LONDON (Reuters) - Britain’s Davis Cup team delayed their departure to Belgium by 24 hours on Sunday after Brussels went on maximum alert amid a search for armed Islamist extremists and fears of imminent attacks.
A spokesman for the Lawn Tennis Association (LTA) said the team, led by Andy Murray, had trained on the clay courts at London’s Queen’s Club on Sunday and now planned to travel on Monday.
The LTA said in a statement it was monitoring the situation closely and taking government advice.
“The safety of everyone in the British contingent, including our players and fans, remains our number one priority,” it added.
The three-day final between Britain and Belgium is scheduled to start on Friday at the 13,000-seat Flanders Expo in Ghent, 35 miles north west of Brussels.
The Flemish Tennis Federation (FTF), who are staging the event, said it believed the final would be played.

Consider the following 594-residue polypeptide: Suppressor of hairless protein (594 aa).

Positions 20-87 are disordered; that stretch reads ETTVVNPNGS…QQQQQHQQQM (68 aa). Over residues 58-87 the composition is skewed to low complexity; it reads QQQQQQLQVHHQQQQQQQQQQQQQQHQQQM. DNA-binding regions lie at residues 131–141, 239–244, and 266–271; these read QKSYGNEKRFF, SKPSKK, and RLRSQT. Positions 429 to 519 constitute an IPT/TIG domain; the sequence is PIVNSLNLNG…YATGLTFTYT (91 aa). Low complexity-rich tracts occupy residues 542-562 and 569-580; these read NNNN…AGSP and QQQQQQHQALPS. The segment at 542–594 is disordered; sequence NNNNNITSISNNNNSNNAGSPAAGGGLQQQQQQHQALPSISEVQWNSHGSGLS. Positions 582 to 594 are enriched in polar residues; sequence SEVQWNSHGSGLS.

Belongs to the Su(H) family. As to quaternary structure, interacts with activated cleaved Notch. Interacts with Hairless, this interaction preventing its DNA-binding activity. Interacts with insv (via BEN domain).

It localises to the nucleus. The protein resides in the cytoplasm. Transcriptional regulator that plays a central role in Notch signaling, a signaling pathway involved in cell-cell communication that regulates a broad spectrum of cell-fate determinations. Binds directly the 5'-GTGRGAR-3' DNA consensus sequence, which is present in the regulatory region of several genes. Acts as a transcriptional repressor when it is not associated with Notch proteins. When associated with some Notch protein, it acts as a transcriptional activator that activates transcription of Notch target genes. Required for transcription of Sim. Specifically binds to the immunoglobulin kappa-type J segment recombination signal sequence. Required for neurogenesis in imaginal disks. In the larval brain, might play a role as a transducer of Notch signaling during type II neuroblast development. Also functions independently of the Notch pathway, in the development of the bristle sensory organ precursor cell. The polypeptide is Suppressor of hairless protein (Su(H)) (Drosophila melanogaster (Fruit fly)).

“Everything is continuing because we believe it will go on,” the FTF was quoted as saying by the BBC.
FTF chief executive Gijs Kooken is in regular contact with the Belgian government and said he had “not yet had a signal that it’s not safe to organize the event.
“It is an event with international exposure, with 13,000 spectators a day, so it is a risk event, of course, in the current situation - but I’m very confident in our government.
“Of course, you never can predict what will happen next, but I would be surprised if it was canceled. I’m quite confident that we will play next weekend,” he told the BBC.
Belgium put the capital on maximum security alert on Saturday, shutting the metro and warning people to avoid crowds because of a “serious and imminent” threat of coordinated, multiple attacks by militants.
The move follows last week’s deadly attacks in Paris by Islamic State militants, of whom one suspect from Brussels remains at large.
Bernard Clerfayt, mayor of the Brussels district of Schaerbeek, was quoted by broadcaster RTBF as saying there were “two terrorists” in the Brussels area ready to carry out violence.
The International Tennis Federation (ITF) said on Saturday it was greatly concerned by the raised terror alert but preparations for the final were continuing.
Reporting by Alan Baldwin, editing by Toby Davis and Ken Ferris